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Artists are challenging Facebook’s policy of refusing to take down videos which have been manipulated to misrepresent their subjects by creating one about Mark Zuckerberg.

The stunt follows criticism of Facebook for refusing to remove a video of US Democratic politician Nancy Pelosi, a prominent critic of President Donald Trump, which had been slowed down to make her appear inebriated.

Artists Bill Posters and Daniel Howe, working with an advertising company, created the video featuring Facebook’s founder and chief executive giving a speech about his desire to control the world’s data.

The so-called “deepfake” speech features the Facebook founder appearing to revel in knowing social media users’ “secrets” before thanking the artists behind the clip.

“Imagine this for a second: One man, with total control of billions of people’s stolen data,” Mr Zuckerberg appears to say.

“All their secrets, their lives, their futures. I owe it all to Spectre. Spectre showed me that whoever controls the data, controls the future.”

As in many manipulated videos which use artificial intelligence software to manipulate the frames of an existing video to change someone’s appearance, there are strange movements around Mr Zuckerberg’s mouth which give the game away.

Journalists who check the origin of such footage can see that it is a doctored version of a speech which Mr Zuckerberg gave in September 2017, fittingly about manipulation on Facebook during the US presidential election.

The video was created, alongside others featuring Kim Kardashian and Donald Trump, by advertising company CannyAI’s video dialogue replacement (VDR) technology for an exhibition in Sheffield.

Although it is possible to detect the VDR technology in the clip of Mark Zuckerberg, the Kim Kardashian clip is exceptionally convincing.

The sophistication of the technology is expected to improve with time which has prompted concerns that it will be used to spread fake news and disinformation.

At the time Ms Pelosi’s altered video was spreading online – amplified by a tweet from Donald Trump – critics noted that Facebook was alone among social media companies refusing to take it down.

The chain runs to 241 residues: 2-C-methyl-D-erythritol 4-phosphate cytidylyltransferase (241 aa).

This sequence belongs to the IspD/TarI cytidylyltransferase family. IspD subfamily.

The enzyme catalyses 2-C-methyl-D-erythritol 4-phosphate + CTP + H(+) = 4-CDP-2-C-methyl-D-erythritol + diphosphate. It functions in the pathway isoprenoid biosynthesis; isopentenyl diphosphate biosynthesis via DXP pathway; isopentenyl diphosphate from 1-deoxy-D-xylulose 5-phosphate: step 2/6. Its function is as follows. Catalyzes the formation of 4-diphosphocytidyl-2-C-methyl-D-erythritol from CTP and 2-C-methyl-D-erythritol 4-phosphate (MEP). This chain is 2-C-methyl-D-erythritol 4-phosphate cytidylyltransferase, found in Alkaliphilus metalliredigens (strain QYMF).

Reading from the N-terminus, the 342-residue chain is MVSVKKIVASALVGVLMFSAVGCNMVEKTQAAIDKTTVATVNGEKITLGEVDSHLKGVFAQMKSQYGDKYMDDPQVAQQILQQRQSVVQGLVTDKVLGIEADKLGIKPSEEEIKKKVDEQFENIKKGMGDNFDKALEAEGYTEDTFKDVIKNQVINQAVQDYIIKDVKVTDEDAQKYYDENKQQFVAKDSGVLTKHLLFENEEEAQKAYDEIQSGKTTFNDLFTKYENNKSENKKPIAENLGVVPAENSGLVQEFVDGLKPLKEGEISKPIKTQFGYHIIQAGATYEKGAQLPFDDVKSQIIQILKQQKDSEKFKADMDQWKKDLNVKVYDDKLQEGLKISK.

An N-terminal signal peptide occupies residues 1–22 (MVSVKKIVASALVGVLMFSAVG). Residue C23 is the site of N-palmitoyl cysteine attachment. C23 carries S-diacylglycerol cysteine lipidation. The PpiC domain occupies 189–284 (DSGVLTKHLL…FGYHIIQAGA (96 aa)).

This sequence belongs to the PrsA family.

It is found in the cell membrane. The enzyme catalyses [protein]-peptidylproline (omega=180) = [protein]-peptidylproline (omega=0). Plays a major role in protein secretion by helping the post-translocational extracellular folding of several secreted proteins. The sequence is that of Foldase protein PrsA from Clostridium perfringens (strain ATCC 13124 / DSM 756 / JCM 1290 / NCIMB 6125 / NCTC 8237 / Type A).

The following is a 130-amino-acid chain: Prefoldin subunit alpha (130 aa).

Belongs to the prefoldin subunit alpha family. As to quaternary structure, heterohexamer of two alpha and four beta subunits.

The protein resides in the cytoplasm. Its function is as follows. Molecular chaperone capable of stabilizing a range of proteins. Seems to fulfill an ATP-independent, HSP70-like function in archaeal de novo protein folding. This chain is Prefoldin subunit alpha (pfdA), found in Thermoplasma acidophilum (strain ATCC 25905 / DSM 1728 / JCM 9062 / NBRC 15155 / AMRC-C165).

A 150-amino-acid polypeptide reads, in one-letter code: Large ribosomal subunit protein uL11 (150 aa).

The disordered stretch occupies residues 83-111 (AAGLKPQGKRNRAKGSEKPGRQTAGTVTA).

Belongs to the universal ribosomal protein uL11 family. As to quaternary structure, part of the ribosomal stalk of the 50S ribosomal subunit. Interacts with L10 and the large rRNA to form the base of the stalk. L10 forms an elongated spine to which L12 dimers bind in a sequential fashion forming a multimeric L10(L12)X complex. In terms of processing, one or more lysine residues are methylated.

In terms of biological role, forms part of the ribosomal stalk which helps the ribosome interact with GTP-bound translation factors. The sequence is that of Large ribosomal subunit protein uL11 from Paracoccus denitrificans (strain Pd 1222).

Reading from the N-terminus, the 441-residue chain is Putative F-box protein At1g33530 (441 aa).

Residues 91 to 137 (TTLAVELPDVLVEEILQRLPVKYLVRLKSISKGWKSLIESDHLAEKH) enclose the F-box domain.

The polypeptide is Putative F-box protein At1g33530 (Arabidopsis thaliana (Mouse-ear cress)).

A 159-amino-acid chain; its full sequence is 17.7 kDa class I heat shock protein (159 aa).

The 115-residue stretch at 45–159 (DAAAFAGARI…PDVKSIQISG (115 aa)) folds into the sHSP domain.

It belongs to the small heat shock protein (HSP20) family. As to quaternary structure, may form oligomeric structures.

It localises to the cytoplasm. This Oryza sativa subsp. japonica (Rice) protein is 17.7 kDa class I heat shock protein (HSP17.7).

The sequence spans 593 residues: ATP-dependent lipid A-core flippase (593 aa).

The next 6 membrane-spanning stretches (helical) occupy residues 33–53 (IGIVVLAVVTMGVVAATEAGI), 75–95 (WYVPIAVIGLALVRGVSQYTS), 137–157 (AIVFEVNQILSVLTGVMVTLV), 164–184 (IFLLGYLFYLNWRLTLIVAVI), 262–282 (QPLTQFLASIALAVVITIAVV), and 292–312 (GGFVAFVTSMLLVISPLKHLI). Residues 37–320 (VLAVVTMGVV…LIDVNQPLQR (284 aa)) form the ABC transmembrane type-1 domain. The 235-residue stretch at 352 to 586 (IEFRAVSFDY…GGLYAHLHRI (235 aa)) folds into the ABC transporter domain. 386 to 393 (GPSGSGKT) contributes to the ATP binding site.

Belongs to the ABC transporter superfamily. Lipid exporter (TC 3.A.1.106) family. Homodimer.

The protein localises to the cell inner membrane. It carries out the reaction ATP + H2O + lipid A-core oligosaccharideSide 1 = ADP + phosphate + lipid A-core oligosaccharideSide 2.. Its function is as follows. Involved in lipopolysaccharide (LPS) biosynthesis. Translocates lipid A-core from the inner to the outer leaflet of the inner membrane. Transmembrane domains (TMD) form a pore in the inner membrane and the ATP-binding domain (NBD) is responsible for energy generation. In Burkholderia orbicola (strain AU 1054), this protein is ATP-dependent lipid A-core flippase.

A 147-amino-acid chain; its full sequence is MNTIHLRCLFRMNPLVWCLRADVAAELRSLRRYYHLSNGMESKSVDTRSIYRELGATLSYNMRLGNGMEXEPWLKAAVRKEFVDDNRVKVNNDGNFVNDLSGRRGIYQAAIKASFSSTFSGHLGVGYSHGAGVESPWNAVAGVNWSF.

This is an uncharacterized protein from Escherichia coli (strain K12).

Instead the company merely de-prioritised it so that it did not appear high in users’ news feeds, and was presented alongside information from third-party fact checkers.

Currently no such information appears alongside the Mark Zuckerberg video, but it may be coming if the video gains traction.

A spokesperson for Instagram told Sky News they would not be removing the video.

They said: “We will treat this content the same way we treat all misinformation on Instagram. If third-party fact-checkers mark it as false, we will filter it from Instagram’s recommendation surfaces like Explore and hashtag pages.”

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‘Fraught with danger’: Ex-MI6 officer behind Russia dossier warns about discussing sources | US News

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Former intelligence officer Christopher Steele has warned about the danger of discussing sources.

It comes after a US investigation published details about people who it said contributed to a dossier that he compiled on alleged Russian links to Donald Trump’s election campaign.

The long-serving veteran of Britain’s Secret Intelligence Service (MI6) also hit back at the findings of the investigation by the US Department of Justice’s inspector general, which were released on Monday.

The top complaint was on claims in the report about a “primary sub-source” that was allegedly relied upon by Mr Steele in his compilation of the so-called Trump dossier.

Inspector General Michael Horowitz – who was looking into the origins of an inquiry by the Federal Bureau of Investigation (FBI) into the Russia suspicions – set out how the FBI had interviewed who they believed to be Mr Steele’s “primary sub-source” in January, March and May 2017.

His report claimed these interviews “raised significant questions about the reliability of the Steele election reporting”.

US Justice Department Inspector General Michael Horowitz
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US Justice Department Inspector General Michael Horowitz

It continued: “During the FBI’s January interview, the primary sub-source told the FBI that he/she had not seen Steele’s reports until they became public that month, and that he/she made statements indicating that Steele misstated or exaggerated the Primary Sub-source’s statements in multiple sections of the reporting.”

Mr Steele and Orbis Business Intelligence – his private intelligence company – said in a statement that they were never given the opportunity to respond to these claims.

“Public discussions about a source are always fraught with danger for the source and the source’s sub-sources,” said the statement, released by their lawyers.

“Had Orbis been given the opportunity to respond in a private session, the statements by the ‘primary sub-source’ would be put in a very different light. The ‘primary sub-source’s’ debriefings by Orbis were meticulously documented and recorded”.

While the report concluded President Trump hasn't committed a crime, it does not exonerate him of obstructing justice.